I loved everything about the first book in the Dance Off series. TAKE THE LEAD had everything going for it: sexy hero and heroine with off-the-charts chemistry, fun reality TV show setting, competition, slow burn romance, #ownvoices WoC heroine whose cultural heritage adds to the book without feeling like a "diversity tickmark," and an amazing cover. Only an irritating Big Misunderstanding in the last act kept the book from getting five stars. It was amazing.
Since I loved Gina so much, the idea of reading a story featuring her friend (also #ownvoices, also Puerto Rican), Natasha, was really appealing. And her love interest is a Russian dancer-turned-judge, with a dash of the forbidden (conflict of interest). Plus, that cover - again, super awesome. It seemed like I was being set up to love this story and I was totally down -
- and then the book went and let me fall.
Oh my God. So, basically everything I loved about the first book, this book went and did the opposite. Instead of having a strong heroine and hero who are into each other, we have a heroine who makes terrible life choices (money trouble, relationship drama, irresponsible, mommy issues, "dark" past), and spends most of the time either crying, using sex like a drug, or whining about how she doesn't deserve to be loved. The hero, Dimitri, isn't any better. He starts out as an alpha male who quickly turns into a domineering alphahole: this is a manwhore turned monogamous storyline, and he basically spends the entire book trying to "trap" the heroine into marrying him, ignoring her "nos" or her signals, pushing her into having sex with him, having her move in with him, and when she gets an injured leg, carrying her around all the time even when she doesn't want to be carried, etc. Also, he's a judge and the show and she's a contestant, and after Gina and Stone's relationship, producers are taking a zero tolerance "showmance" policy. Dimitri knows this, knows that Natasha has money problems, and knows that she's going to get fired if they get found out - and still pursues her anyway. The most alarming scene is when she moves back into her own apartment and is with friends, and he just waltzes right in because the door is open and tells everyone to "get out." I'm sorry, but no.
There is no reality TV show setting here, because Natasha is between shows and later injures herself, so she can't dance. There's no slow burn, either, because the characters are lovers from the start, and Dimitri is the one trying to make it more than it already is. The heroine's "dark past" is that she did pole-dancing and worked at a topless bar when she was desperate, and got breast implants seemingly out of insecurity (she tried to apply to a Hooters-like bar and they told her that her breasts were too small), even though she says that they were for her. Gina was in control of her sexuality, but didn't want to be objectified or play into Latina stereotypes; she came off as strong, talented, and confident. Natasha, on the other hand, is a hot mess, and her whole "erotic dancing is something to be ashamed of" attitude, and "I wasn't worth a second look until I filled out and got breast surgery" mindset was just irritating, as was her constant jealousy of Gina. Her relationship with her mother is also obviously unhealthy and the ending confused me, because it seemed to be trying to make her out as a good person to wrap up the book with an HEA when she so clearly was not.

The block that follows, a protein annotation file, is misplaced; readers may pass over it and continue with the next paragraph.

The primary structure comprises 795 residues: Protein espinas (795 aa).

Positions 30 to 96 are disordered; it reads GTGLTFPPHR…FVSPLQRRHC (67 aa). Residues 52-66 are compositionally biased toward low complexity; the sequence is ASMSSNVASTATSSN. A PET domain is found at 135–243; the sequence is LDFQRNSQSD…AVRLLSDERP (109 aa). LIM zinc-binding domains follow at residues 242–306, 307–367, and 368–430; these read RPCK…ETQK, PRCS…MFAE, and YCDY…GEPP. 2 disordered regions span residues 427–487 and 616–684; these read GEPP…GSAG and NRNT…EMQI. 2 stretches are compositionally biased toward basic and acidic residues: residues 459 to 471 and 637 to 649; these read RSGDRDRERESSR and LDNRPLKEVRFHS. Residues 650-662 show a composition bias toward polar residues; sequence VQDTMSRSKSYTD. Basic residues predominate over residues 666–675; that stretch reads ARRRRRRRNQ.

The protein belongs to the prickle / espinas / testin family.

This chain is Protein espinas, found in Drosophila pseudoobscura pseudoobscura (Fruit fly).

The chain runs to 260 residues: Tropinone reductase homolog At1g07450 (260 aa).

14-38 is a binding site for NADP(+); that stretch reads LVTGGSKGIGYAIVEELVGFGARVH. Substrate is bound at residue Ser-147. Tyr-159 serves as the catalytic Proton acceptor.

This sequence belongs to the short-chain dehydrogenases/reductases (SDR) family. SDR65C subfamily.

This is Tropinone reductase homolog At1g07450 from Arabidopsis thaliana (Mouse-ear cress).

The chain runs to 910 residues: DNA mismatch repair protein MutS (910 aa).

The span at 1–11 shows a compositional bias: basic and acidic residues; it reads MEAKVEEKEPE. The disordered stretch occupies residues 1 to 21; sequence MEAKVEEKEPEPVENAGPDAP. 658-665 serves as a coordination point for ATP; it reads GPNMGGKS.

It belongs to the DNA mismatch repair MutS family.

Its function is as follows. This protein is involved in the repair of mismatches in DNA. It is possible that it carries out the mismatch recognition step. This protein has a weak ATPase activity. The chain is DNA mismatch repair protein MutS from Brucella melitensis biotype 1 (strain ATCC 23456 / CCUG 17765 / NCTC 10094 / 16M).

I don't know, guys. I really wanted to love this book, because the first one was so good, but all I feel now is disappointed. It's been a while since I felt so let-down by a sequel. (I think the last time was probably everything that came after Elizabeth Hoyt's DUKE OF SIN in the Maiden Lane series). If you're going to read this series, my advice is to start with book one and then just leave it at that. I'm still interested in this author's work, but I wash my hands of both Natasha and Dimitri.
Thanks to Netgalley/the publisher for the review copy!
2 out of 5 stars